Christmas and the Feast of the Holy Family

Lectionary Readings:

Saturday, Christmas:

  • Mass for the Vigil: Isaiah 62: 1-5; Acts 13: 16-17, 22-25; Matthew 1:1-25
  • Mass at Midnight: Isaiah 9:1-3, 5-6; Titus 2: 11-14; Luke 2: 1-14
  • Mass at Dawn: Isaiah 62: 11-12; Titus 3: 4-7; Luke 2: 15-20
  • Mass during the Day: Isaiah 52: 7-10; Hebrews 1: 1-6; John 1: 1-18

Sunday, Feast of the Holy Family:

  • Sirach 3: 2-6, 12-14. Obedience and honor are due to one’s parents, patient consideration especially in their old age when their mind fails.
  • Colossians 3:12-21. We are to clothe ourselves with patience, humility, kindness and especially forgiveness within our families.
  • Matthew 2:13-15, 19-23. The Holy Family fled into Egypt but at the death of Herod the Great the settled in Nazareth. Matthew sees the fulfillment of many prophesies.

Thoughts for Your Consideration: By John Gonzalez

Saturday, Christmas:

The Mass celebrating Christmas offers you four different Scripture passage relating the Christmas event. The vigil will offer you a genealogy of Jesus. At the midnight Mass Luke will remind us of the historical birth of Jesus placing his birth in the context of the Roman Empire. At the dawn Mass however we hear about the humble birth of Jesus through the interaction of shepherds. Finally, during the day, we will hear from John about the cosmological aspect of Jesus birth as the Word that was made flesh.

Each story offers a different emphasis, but the focus is the same. Now, at Christmas, we celebrate the moment when God breaks into human history through the incarnation of God and humanity that is Jesus Christ. It is not enough for us to treat Jesus as a moral exemplar or a great teacher. Nor can Jesus be used to sow division and dissension within the human family. Jesus is the way through which all of humanity is reconciled with God. Through Jesus we are given a glimpse of our own human dignity. A special dignity we have as children of God but a dignity we can barely comprehend. So it is that through Jesus we see the full meaning of that dignity: a dignity that brings healing and compassion, a dignity that challenges society to its very core, a dignity that can ultimately defeat even death.   

 Matthew will describe the human origins of Jesus while John describes the divinity of Christ. But Luke will tell us how in the midst of the great Imperial reign of Augustus Caesar the birth of the incarnate one will take place in the humblest of places and celebrated by the poor and the meek. Here in one of the greatest celebrations we have in the Christian Calendar we are reminded of God’s own preferential option for the poor as a fitting place to intimately engage with humanity.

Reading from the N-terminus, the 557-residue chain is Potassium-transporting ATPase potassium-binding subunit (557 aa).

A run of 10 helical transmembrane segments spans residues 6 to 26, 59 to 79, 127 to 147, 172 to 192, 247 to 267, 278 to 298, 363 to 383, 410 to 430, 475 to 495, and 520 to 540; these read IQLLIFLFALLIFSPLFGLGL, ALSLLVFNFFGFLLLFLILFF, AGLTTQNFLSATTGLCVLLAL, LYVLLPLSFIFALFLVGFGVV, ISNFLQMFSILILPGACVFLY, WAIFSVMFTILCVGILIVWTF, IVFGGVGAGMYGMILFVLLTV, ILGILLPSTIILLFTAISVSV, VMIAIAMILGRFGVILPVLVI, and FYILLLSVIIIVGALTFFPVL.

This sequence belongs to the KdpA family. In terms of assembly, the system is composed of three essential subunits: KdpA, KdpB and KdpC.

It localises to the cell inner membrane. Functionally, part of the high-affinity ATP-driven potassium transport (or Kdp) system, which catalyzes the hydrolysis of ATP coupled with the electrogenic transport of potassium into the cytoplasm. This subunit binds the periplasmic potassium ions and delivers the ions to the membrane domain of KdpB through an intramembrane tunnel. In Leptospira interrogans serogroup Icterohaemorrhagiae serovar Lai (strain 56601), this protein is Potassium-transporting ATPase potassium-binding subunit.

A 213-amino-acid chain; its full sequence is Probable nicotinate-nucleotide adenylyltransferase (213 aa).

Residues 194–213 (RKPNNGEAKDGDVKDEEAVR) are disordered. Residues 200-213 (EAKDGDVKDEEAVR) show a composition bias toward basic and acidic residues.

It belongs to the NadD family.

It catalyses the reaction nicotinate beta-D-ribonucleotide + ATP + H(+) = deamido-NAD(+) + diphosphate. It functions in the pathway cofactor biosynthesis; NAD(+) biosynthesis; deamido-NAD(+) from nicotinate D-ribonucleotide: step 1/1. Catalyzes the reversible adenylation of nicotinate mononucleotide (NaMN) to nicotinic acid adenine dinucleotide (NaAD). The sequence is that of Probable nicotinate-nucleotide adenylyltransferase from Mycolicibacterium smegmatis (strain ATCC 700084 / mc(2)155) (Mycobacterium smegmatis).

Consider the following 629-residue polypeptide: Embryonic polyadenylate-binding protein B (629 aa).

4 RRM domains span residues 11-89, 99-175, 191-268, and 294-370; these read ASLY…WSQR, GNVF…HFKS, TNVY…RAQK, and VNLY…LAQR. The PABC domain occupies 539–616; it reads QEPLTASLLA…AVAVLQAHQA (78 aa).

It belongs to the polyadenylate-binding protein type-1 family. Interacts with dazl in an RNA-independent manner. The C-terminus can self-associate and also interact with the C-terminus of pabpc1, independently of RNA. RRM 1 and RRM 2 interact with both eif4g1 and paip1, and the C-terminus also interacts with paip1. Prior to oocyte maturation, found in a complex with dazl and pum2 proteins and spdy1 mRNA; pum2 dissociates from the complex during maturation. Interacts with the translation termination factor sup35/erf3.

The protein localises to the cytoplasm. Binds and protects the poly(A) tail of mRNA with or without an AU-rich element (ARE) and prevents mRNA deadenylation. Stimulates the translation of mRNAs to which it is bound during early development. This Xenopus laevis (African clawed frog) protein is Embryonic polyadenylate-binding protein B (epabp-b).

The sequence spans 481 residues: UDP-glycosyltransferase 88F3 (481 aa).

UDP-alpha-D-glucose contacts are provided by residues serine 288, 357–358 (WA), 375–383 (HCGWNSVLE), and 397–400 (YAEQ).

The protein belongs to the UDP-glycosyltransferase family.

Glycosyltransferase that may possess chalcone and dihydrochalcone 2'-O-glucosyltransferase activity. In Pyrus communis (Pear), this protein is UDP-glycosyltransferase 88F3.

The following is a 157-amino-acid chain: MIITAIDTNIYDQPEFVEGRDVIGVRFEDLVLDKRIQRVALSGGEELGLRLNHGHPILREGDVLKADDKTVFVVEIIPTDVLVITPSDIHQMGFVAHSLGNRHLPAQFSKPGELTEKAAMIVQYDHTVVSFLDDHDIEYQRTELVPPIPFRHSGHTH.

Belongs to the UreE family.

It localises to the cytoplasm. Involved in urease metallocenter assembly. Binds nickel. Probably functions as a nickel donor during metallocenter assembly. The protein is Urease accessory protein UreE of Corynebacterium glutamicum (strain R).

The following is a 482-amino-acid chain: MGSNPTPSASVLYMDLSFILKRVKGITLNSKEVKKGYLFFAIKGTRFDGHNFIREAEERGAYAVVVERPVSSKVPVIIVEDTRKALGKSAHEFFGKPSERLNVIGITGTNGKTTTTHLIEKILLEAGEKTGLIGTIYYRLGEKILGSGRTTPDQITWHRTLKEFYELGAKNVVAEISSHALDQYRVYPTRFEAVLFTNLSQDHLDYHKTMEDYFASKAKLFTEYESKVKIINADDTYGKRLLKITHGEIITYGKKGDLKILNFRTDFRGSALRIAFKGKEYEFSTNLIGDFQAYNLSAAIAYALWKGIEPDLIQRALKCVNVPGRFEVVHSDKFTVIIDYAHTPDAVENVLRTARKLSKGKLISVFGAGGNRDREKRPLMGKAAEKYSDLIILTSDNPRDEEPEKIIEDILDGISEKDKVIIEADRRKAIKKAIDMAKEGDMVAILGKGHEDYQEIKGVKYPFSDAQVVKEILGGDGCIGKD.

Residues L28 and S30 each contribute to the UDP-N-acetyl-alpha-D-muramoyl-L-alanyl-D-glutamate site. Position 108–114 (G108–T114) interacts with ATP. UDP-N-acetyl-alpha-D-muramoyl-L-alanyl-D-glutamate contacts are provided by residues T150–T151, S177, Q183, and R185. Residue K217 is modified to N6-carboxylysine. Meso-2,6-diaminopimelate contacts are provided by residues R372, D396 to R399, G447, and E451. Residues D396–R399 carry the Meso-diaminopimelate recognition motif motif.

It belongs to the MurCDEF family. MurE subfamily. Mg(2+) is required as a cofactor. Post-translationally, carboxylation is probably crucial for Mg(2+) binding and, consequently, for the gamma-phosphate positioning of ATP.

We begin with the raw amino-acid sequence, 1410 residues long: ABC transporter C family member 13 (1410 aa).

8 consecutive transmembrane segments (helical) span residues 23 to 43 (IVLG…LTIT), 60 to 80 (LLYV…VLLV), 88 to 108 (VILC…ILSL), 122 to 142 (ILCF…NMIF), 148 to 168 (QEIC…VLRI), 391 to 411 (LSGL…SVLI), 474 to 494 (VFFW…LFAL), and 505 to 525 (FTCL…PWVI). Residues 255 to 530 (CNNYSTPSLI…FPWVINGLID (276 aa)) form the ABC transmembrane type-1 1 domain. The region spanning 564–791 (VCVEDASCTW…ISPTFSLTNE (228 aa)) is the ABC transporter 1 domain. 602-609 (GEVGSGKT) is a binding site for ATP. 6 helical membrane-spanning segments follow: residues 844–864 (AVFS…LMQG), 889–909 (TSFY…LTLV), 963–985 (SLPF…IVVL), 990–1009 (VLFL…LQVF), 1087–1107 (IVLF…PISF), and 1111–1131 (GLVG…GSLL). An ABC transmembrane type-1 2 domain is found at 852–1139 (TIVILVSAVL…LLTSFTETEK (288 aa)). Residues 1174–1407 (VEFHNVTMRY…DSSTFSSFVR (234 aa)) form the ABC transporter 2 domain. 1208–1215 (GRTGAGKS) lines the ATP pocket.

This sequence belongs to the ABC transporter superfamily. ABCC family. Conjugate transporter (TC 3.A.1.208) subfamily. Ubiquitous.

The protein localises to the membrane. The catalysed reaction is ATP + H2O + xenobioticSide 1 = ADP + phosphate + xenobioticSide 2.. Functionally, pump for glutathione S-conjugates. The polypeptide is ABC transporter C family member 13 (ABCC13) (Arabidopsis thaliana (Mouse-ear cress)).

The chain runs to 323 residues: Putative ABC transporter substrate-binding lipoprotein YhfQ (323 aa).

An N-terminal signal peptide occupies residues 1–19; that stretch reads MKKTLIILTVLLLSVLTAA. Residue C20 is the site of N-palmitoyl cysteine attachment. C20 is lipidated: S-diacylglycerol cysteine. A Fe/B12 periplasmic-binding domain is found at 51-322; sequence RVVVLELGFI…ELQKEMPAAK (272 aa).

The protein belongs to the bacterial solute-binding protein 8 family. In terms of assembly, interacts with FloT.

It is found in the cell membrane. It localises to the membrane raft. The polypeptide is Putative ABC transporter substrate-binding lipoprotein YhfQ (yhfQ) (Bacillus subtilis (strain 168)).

Sunday, Feast of the Holy Family:

In 2008 Pope Benedict XVI dedicated the World Day of Peace message to “The Human Family, a Community of Peace.” In this message the Holy Father makes that point that the pursuit of Justice and Peace truly begins at home:

Indeed, in a healthy family life we experience some of the fundamental elements of peace: justice and love between brothers and sisters, the role of authority expressed by parents, loving concern for the members who are weaker because of youth, sickness or old age, mutual help in the necessities of life, readiness to accept others and, if necessary, to forgive them. For this reason, the family is the first and indispensable teacher of peace. – #3

The readings for this Sunday by Sirach and Paul declare the same position. The Epistle to the Colossians remind the early Christians to demonstrate the virtues of “compassion, kindness, humility, gentleness, and patience” to the family and to one another. In the first two reading Paul and Sirach are both saying a message that is repeated by Pope Benedict XVI in his 2008 message, “Humanity is one great family.” We are called to be a living witness of these virtues to one and all but if we cannot demonstrate these virtues to our own actual family who we relate with on a daily basis how can we hope to demonstrate these virtues to our extended family who we barely know.

The Holy Family becomes our model of living these virtues first and foremost within this most basic social unit that is the family. During the Feast of the Holy Family we are given three traumatic events in the history of the Holy Family where they had to exhibit these virtues of patience, humility and compassion in the midst of persecution and suffering. This year we are told the story of their flight into Egypt as a result of the persecution of Herod the Great. Here Joseph demonstrates humility and faith in God by uprooting his family and trusting in the Lord as they migrate to a foreign land. We get the sense that the family is patient and gentle to one another as they step into the unknown as migrants and settlers who are forced to leave their home.  Their social suffering does not end even after the death of Herod the Great but they work together as a strong unit that is ever faithful to God and each other.

Advertisements

About jdgonzo73

I am a Catholic lay minister in the field of Christian ethics, Latino theology and Paulacrucian spirituality. I am currently a Doctor of Ministry student at Fordham, an ad-junct professor at Molloy College and St. John's University and the Project Coordinator with the Catholic Roundtable.
Gallery | This entry was posted in Lectionary Reflection and tagged , , . Bookmark the permalink.

Leave a Reply

Fill in your details below or click an icon to log in:

WordPress.com Logo

You are commenting using your WordPress.com account. Log Out / Change )

Twitter picture

You are commenting using your Twitter account. Log Out / Change )

Facebook photo

You are commenting using your Facebook account. Log Out / Change )

Google+ photo

You are commenting using your Google+ account. Log Out / Change )

Connecting to %s